The Nullification Crisis of 1832 - Coursework Example

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The paper "The Nullification Crisis of 1832" states that nullification was first introduced in 1789 by Thomas Jefferson and James Madison in the Kentucky and Virginia Resolutions, in which both states defied the Alien and Sedition Act, claiming they should have the right to nullify the law. …
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The Nullification Crisis of 1832
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Download file to see previous pages Nullification is a legal theory that a U.S. State has a right not to enforce the laws created by Congress if they deem them unconstitutional. It is this idea that will be addressed in the subsequent discussion, but more specifically, it will concern the Southern and South-western States, most notably South Carolina, who felt that the Tariff of 1828 was unjust. It is interesting to question precisely how this crisis came about and how it affected these Southern states, exploring the events lending up to 1832, and reflecting upon the results of the compromising measures that attempted to solve the crisis. Moreover, my purpose in what follows is to explore how South Carolina was involved in the Nullification Crisis more than her sister Southern states.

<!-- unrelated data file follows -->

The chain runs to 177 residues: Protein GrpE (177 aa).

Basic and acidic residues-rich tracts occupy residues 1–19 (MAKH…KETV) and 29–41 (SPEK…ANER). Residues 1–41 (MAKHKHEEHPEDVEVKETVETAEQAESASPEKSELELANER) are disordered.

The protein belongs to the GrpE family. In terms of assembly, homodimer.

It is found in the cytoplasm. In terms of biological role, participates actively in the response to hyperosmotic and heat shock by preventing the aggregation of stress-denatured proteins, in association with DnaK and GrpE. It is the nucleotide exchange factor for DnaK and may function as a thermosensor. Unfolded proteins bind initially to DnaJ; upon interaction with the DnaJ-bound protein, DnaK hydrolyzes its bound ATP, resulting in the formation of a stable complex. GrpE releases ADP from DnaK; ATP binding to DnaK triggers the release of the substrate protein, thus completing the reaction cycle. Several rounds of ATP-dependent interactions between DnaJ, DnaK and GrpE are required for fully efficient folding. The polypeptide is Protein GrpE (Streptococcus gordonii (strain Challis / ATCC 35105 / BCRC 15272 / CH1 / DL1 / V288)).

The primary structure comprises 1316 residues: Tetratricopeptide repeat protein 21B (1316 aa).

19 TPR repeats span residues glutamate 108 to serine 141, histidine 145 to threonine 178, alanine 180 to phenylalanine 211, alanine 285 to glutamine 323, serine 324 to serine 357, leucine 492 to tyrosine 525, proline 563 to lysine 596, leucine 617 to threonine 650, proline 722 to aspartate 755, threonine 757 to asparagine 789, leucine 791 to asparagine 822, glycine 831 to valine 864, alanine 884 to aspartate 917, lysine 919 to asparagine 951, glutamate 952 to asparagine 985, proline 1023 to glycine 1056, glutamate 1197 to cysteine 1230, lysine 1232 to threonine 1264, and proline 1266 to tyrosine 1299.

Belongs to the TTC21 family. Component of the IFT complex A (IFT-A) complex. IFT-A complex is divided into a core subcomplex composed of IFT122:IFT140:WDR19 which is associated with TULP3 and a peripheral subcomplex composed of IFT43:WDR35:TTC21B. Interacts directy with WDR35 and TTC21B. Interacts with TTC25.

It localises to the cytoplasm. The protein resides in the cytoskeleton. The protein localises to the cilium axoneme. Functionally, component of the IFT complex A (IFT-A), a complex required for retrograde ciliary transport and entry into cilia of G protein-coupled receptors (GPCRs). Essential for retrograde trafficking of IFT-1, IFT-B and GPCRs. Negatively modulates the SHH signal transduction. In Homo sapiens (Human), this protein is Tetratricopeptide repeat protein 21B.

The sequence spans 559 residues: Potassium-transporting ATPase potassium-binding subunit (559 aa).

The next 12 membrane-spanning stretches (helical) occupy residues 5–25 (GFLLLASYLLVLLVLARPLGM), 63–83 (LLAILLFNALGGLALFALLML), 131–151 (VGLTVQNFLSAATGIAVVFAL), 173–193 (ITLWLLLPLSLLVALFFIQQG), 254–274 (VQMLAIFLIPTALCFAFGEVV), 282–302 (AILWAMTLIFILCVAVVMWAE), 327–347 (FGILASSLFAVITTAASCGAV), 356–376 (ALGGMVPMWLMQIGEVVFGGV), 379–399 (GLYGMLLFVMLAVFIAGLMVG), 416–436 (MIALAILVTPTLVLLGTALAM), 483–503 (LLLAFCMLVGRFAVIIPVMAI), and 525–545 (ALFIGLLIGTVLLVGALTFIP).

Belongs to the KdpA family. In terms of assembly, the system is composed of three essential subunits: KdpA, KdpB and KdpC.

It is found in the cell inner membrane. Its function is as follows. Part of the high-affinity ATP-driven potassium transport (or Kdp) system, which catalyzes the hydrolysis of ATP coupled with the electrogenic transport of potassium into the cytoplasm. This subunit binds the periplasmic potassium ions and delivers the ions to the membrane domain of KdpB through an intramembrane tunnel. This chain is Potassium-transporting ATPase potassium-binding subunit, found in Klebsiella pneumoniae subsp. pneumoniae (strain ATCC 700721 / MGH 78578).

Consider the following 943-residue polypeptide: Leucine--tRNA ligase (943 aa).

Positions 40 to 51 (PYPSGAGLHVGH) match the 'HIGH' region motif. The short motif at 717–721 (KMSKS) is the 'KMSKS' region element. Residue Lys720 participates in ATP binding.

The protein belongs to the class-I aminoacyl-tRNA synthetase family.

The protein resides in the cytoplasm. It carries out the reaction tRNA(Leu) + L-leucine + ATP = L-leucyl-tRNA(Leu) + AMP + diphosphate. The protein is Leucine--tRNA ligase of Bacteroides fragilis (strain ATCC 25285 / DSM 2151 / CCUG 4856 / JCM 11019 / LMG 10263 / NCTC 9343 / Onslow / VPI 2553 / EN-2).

Regarding the issues surrounding South Carolina, it was John Calhoun who again brought up the idea of nullification in 1832, as an alternative to the state’s threat to secede. The reason for South Carolina to call a state convention to nullify certain laws was due to the issue of a protective tariff, and the fact that the federal government ignored their protest and continued to collect these tariff duties. As maintained by John G. Van Deusen; ‘in 1832, the tariff question was most prominent in the minds of South Carolinians,’ but they also ‘complained of sectional discrimination in federal appropriations.’1 To understand how the tariff bill came to be a leading problem in the Nullification Crisis, what accounted for the gradual build of opposition between the North and the South, and how it involved the former Vice-President, Calhoun, the events leading up 1832 must be explored.
The protective tariff was a tax on imports, a high duty that was advocated on all goods that could be produced in sufficient quantity in the United States. In the tariff bill of 1816, protection was admitted as an incidental feature only, and the raising of the revenue made the predominant principle in calculating duties. ...Download file to see next pagesRead More
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